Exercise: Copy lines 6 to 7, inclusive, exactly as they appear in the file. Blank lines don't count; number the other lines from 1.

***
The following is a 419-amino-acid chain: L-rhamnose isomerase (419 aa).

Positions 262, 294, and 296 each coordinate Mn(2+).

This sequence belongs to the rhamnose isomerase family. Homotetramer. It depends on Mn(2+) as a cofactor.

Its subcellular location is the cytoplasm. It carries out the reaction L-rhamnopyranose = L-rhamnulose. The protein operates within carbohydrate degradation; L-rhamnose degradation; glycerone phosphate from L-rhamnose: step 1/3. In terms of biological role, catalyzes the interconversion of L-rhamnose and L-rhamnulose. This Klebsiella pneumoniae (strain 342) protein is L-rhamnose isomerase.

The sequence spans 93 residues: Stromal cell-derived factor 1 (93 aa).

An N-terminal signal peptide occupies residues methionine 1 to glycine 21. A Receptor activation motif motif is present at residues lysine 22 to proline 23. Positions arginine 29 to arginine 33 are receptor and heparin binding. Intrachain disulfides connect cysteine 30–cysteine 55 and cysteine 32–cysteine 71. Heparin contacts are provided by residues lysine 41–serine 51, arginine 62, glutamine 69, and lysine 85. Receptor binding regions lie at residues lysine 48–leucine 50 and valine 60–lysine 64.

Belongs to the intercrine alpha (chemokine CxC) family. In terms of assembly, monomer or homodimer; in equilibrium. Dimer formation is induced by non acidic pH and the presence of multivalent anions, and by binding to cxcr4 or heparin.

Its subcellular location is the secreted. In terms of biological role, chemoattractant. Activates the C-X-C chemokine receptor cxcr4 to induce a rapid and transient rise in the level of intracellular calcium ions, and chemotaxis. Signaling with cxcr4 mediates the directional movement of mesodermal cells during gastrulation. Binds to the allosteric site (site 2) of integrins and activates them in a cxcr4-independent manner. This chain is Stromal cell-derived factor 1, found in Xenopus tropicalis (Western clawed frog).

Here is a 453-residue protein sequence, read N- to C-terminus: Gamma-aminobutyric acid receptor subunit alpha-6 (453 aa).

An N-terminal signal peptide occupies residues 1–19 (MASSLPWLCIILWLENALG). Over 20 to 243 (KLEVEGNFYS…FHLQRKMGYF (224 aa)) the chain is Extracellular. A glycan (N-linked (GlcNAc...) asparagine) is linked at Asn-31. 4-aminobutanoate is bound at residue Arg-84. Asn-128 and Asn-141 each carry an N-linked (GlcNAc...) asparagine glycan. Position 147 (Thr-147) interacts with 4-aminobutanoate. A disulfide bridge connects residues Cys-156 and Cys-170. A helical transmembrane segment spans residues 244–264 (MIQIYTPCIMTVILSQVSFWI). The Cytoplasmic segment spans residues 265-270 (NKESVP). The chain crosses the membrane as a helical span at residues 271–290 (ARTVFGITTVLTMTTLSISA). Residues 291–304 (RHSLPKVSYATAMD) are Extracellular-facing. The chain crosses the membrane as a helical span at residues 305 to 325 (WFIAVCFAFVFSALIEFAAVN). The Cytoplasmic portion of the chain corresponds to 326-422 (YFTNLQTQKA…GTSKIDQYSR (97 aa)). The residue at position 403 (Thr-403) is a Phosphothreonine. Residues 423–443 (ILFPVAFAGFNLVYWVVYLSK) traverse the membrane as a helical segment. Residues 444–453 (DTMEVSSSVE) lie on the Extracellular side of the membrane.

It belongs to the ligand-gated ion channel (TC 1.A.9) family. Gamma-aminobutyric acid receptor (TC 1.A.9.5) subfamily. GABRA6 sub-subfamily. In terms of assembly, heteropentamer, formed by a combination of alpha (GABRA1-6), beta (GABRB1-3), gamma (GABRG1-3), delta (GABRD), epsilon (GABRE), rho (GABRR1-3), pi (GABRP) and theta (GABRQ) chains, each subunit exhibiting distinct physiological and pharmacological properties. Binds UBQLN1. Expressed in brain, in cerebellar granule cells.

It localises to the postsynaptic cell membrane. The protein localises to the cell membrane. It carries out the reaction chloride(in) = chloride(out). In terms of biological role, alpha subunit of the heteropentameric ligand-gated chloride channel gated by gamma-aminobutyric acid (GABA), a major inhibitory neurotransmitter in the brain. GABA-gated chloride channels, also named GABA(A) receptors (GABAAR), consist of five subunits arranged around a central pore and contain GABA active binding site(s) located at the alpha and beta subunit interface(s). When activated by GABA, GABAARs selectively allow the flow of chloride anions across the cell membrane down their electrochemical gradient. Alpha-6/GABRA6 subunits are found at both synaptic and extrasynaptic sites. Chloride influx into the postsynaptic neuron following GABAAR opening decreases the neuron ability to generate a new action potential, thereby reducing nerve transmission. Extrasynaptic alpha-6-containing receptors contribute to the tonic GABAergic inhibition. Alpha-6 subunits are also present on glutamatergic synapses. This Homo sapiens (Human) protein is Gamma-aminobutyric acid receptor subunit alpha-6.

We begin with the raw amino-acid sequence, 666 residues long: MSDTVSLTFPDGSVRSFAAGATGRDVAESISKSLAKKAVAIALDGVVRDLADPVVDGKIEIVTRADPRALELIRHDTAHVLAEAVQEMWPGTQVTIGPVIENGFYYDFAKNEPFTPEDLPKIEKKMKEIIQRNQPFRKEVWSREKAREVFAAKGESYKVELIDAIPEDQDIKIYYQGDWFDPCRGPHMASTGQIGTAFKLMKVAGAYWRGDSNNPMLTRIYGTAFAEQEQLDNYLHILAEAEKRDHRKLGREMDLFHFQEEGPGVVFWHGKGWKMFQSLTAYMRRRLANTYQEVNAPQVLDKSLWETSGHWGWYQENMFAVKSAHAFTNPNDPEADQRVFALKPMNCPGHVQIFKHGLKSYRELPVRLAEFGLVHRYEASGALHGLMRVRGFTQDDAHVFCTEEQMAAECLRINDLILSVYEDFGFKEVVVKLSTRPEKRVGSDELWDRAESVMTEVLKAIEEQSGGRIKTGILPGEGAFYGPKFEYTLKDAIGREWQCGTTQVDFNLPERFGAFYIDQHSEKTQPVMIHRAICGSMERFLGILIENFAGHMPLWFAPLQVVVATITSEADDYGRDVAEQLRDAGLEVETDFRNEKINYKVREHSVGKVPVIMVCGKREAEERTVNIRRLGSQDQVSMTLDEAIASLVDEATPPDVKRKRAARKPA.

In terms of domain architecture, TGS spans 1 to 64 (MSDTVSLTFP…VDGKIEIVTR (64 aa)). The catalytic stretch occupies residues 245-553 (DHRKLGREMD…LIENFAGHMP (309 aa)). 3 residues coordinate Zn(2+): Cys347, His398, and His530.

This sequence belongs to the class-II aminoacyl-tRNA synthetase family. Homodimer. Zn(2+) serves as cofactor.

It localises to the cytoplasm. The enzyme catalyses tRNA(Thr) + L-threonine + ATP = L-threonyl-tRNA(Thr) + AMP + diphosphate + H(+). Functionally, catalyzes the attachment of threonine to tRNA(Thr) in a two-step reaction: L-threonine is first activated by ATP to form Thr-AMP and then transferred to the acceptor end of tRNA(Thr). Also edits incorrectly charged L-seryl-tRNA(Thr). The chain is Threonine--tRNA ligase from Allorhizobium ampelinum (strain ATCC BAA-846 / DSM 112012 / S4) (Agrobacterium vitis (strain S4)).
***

An N-terminal signal peptide occupies residues methionine 1 to glycine 21. A Receptor activation motif motif is present at residues lysine 22 to proline 23. Positions arginine 29 to arginine 33 are receptor and heparin binding. Intrachain disulfides connect cysteine 30–cysteine 55 and cysteine 32–cysteine 71. Heparin contacts are provided by residues lysine 41–serine 51, arginine 62, glutamine 69, and lysine 85. Receptor binding regions lie at residues lysine 48–leucine 50 and valine 60–lysine 64.

Belongs to the intercrine alpha (chemokine CxC) family. In terms of assembly, monomer or homodimer; in equilibrium. Dimer formation is induced by non acidic pH and the presence of multivalent anions, and by binding to cxcr4 or heparin.